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Yemen Protesters Refrain From Violence In Confronting Government

  • Joseph Hammond

Female antiregime protesters hold a banner during a demonstration in Sanaa on April 6.

Female antiregime protesters hold a banner during a demonstration in Sanaa on April 6.

Alaa Jarban's story isn't so different from that of other youth activists across the Middle East. After seeing protesters depicted as violent criminals on television, Jarban felt he had to do something.

"I thought to myself, 'Is it really [that] those people who go out to protest really want violence, or [are] they just asking for their rights and freedom?'" he says.

"So I posted this picture on Facebook and I tagged my friends. I shared [the] idea of going out and representing young people in a civilized way. Many people were excited and they recommended we start a Facebook group. We did and we had 100 members in just one day."

Since Jarban, 21, started the Yemen Youth Initiative in January, his group has become part of a mushrooming movement across the country. Hundreds of thousands of Yemenis have taken to the streets with the same chants used by protesters in North Africa: "The people demand the removal of the regime."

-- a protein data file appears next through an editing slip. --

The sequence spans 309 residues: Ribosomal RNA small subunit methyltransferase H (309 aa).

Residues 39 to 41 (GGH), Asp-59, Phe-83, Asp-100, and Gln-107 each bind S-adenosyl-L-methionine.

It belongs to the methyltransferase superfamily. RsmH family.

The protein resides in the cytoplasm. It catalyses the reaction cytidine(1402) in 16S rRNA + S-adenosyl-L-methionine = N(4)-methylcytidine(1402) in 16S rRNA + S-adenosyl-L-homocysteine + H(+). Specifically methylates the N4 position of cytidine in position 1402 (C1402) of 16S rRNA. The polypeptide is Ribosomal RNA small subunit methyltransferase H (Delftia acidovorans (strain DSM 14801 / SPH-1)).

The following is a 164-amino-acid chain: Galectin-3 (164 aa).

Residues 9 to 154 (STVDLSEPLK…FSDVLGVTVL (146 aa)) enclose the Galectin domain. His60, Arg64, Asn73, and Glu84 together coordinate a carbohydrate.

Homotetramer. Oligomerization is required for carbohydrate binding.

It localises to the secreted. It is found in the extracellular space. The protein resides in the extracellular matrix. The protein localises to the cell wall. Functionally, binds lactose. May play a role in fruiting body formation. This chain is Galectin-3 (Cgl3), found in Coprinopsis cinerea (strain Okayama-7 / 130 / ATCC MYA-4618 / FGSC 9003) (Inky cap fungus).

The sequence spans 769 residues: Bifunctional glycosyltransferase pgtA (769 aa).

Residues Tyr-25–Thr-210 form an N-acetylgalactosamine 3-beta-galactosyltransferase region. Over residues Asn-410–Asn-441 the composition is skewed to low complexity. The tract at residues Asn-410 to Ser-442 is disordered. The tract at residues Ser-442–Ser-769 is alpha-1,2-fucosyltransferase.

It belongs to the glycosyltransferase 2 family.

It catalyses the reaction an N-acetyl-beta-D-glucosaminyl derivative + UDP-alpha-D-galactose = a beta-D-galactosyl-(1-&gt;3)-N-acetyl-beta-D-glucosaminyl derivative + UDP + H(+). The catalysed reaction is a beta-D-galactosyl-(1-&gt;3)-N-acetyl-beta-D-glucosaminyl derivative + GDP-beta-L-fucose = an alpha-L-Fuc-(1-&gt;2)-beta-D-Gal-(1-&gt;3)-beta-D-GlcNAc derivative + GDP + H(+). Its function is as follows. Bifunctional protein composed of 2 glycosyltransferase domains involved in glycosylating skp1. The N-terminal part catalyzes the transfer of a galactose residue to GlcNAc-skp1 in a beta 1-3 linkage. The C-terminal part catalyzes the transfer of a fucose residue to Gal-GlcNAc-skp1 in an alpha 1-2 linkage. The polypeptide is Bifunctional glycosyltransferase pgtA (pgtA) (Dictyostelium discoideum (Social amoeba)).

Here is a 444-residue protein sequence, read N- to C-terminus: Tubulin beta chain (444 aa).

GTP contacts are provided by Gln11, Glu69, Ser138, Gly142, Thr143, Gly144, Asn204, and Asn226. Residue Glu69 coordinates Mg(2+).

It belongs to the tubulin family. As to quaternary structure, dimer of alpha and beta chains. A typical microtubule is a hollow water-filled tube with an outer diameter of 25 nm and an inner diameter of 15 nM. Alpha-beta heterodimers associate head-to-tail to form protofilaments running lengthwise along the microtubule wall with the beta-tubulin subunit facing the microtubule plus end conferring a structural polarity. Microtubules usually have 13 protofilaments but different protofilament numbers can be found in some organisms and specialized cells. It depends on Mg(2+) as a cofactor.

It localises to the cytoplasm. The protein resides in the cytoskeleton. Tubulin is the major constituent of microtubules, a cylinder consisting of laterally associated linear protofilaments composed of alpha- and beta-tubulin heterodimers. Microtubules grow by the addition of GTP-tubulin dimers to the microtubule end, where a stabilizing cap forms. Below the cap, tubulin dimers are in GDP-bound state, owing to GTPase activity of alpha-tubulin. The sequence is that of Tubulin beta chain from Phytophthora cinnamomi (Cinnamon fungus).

In Yemen, the protests have targeted President Abdullah Ali Saleh. Since he took power in 1978, the country's problems have worsened. The unemployment rate is 60 percent. Roughly 45 percent of the population lives on less than $2 a day. A majority of the children are malnourished. Over half of all Yemeni women are illiterate.

Protesters run from police firing tear gas during a demonstration in the southern city of Taiz.
But Saleh has vowed not to hand over power to the protesters and also used violence against them. Jarban says that makes it a struggle to keep the protests peaceful.

"All the clashes happen when the marchers go out in the cities. People with weapons come and attack the protesters, and also the security forces [attack]," Jarban says. "I've witnessed it myself. Whenever we see security forces, the march changes direction to avoid clashes with the security forces."

Committed To Nonviolence